Why Are So Many Dieters Afraid Of Food?
I see it all the time. Many dieters are terrified of eating. The idea of Thanksgiving, or Christmas, or even a social barbecue, leaves them quivering at the idea of being surrounded by so much temptation. And in many cases, their everyday meals are so small that when I show them my diet-plan and tell them the amount I expect them to eat, they throw up their hands in horror. “I can’t possibly eat all that” they cry.
Question: Why are dieters so afraid of food?
Answer: Because they’ve got things confused.
They think that the more they eat, the higher their calorie intake. In short, less is better.
This is confused thinking. You can eat a huge plateful of food without the slightest danger of gaining weight. By the same token, you can eat a relatively small amount of food and still gain weight.
How is this possible? Because not all foods contain equal amounts of calories. For example:
- If your meal contains a significant amount of meat-fat (either on or in the meat itself, or in the sauce), chances are it’s going to be high in calories.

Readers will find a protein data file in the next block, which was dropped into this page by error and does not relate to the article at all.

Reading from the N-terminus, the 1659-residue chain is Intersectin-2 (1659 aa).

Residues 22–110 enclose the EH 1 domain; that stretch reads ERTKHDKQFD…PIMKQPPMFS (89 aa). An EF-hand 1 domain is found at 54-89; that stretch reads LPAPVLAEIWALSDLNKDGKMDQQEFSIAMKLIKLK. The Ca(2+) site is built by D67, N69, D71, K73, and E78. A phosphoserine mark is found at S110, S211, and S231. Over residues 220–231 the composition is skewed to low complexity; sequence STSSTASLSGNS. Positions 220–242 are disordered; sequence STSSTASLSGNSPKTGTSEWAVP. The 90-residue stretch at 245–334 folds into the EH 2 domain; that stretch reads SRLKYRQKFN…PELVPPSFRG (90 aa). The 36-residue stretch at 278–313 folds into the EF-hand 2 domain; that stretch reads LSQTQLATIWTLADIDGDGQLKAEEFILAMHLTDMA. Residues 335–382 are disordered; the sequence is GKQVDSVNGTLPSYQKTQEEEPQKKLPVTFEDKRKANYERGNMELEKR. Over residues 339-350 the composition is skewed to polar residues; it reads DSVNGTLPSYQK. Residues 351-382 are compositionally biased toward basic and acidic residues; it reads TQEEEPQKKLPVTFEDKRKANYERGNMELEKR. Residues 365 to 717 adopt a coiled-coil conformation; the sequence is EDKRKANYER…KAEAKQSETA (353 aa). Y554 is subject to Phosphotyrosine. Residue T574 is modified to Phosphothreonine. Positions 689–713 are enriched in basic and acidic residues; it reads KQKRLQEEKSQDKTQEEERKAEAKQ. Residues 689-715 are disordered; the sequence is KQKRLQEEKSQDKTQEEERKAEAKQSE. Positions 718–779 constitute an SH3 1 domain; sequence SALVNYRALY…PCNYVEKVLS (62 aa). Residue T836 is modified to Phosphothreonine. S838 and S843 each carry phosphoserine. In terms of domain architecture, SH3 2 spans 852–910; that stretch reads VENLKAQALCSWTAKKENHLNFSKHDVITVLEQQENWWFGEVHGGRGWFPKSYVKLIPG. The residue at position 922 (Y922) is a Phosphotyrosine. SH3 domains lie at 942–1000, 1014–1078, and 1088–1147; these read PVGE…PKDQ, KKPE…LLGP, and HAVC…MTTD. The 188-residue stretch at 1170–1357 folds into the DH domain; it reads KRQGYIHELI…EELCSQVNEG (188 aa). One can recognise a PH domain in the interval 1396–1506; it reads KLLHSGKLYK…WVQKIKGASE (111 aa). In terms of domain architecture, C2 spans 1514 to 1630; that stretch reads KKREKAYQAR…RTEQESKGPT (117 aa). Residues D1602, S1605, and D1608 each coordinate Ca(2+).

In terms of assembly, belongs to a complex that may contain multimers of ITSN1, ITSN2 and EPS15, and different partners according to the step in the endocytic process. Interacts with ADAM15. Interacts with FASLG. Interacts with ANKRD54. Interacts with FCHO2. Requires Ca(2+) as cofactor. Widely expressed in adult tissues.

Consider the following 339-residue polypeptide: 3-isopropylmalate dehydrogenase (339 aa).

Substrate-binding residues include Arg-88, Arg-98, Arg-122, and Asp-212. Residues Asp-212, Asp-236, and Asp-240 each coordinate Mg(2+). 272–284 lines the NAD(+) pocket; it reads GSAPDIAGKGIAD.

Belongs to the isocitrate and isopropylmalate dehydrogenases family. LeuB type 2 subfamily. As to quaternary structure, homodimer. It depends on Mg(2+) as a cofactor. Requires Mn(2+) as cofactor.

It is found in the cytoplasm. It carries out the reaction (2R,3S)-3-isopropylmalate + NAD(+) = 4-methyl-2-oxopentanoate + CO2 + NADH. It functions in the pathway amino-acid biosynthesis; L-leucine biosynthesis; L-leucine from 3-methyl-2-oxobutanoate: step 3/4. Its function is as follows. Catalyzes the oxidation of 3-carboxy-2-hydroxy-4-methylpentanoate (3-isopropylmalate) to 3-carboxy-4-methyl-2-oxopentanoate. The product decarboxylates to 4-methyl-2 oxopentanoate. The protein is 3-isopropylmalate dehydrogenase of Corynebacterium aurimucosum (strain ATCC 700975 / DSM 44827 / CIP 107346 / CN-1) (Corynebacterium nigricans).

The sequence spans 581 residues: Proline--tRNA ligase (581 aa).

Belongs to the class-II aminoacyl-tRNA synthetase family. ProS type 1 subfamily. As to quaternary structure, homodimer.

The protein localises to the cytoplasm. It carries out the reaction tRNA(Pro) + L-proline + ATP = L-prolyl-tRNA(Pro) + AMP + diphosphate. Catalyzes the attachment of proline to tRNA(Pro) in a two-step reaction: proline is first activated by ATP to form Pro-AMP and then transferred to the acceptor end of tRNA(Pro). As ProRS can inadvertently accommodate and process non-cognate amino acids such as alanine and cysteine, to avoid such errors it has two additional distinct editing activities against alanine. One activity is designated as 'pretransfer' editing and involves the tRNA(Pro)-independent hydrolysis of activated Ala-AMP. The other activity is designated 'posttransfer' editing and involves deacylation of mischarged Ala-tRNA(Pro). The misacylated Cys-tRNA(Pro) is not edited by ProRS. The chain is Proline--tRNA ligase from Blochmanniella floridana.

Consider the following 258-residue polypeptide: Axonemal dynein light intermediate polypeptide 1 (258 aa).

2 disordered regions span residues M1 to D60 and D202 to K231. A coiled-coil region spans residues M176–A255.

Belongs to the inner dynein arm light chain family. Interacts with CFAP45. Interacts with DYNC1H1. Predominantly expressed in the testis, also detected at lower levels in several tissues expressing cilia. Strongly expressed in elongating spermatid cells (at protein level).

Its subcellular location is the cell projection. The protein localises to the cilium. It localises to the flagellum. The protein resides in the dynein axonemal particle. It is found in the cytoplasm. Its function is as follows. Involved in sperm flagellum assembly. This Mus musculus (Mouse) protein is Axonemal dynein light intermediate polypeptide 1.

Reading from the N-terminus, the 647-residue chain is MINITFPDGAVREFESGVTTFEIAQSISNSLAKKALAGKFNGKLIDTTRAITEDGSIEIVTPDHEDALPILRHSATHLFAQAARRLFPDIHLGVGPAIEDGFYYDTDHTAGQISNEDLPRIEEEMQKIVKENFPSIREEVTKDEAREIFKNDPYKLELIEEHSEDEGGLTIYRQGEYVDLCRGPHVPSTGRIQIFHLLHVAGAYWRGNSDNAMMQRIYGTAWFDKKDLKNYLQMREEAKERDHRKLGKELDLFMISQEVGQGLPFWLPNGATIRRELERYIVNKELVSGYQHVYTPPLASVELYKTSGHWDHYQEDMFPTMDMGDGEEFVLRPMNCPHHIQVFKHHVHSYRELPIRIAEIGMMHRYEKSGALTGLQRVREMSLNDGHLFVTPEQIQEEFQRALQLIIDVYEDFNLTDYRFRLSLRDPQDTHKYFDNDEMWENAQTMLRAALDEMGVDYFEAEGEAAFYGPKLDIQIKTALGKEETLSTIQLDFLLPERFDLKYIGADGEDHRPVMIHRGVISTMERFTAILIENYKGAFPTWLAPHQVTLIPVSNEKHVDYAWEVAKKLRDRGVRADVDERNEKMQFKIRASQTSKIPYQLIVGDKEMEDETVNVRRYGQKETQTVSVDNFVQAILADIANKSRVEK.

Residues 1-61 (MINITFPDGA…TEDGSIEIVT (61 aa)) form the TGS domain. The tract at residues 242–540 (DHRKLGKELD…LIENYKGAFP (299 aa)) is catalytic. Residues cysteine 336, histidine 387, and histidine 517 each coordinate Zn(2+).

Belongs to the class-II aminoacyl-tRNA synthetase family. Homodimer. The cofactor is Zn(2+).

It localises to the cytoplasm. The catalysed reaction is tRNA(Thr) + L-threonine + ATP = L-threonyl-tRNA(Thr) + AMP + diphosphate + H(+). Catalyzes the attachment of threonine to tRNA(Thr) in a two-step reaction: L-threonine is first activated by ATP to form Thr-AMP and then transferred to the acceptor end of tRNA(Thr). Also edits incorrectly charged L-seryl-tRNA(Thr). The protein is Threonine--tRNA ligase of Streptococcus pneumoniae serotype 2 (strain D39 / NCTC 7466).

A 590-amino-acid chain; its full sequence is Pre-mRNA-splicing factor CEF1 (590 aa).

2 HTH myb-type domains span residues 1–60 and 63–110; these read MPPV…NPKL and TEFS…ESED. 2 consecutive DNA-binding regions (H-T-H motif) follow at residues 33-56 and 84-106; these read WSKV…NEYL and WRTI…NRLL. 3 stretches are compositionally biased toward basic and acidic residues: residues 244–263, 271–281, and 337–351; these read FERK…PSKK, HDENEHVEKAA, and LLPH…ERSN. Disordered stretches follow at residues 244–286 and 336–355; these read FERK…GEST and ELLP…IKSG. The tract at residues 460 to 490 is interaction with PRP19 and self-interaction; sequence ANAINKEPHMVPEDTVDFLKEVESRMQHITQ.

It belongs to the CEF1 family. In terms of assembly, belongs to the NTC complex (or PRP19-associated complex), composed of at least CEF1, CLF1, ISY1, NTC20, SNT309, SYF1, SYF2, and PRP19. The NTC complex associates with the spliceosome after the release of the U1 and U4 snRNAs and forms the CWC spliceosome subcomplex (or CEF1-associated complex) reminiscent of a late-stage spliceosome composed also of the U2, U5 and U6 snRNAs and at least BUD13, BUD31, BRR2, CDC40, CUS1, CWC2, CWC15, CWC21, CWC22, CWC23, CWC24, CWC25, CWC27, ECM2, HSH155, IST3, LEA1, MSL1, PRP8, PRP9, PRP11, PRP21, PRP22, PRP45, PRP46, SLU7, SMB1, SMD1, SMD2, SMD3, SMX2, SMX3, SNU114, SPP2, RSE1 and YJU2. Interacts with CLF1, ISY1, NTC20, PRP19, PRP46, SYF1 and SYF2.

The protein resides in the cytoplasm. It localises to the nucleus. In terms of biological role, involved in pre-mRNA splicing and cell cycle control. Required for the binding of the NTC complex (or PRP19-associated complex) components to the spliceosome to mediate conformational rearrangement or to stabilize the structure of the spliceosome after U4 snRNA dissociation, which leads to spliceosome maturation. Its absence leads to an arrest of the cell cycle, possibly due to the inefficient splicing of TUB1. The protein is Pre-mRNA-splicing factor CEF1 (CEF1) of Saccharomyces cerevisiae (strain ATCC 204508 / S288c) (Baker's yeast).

- If you add significant amounts of mayo, butter, or sour cream to your meal, chances are it’s going to contain a lot of calories.
On the other hand:
- If, as recommended, about half your meal consists of vegetables, chances are it will be moderate in calories, unless you add mayo, butter or sour cream.
- If, as recommended, about one quarter of your meal consists of boiled rice, pasta or potatoes, and one quarter consists of lean meat, it’s likely to be a relatively low calorie meal.
Let me put all this into one sentence: Dieting isn’t about eating less, it’s about eating differently.
- Go easy on the meat, especially meat-fat.
- Go easy on the add-ons, like mayo, butter, sour cream.
- Pile on the vegetables.
- Eat a good helping of pasta, potatoes, rice or other grains.
- Keep a store of lower-calorie snacks for emergencies.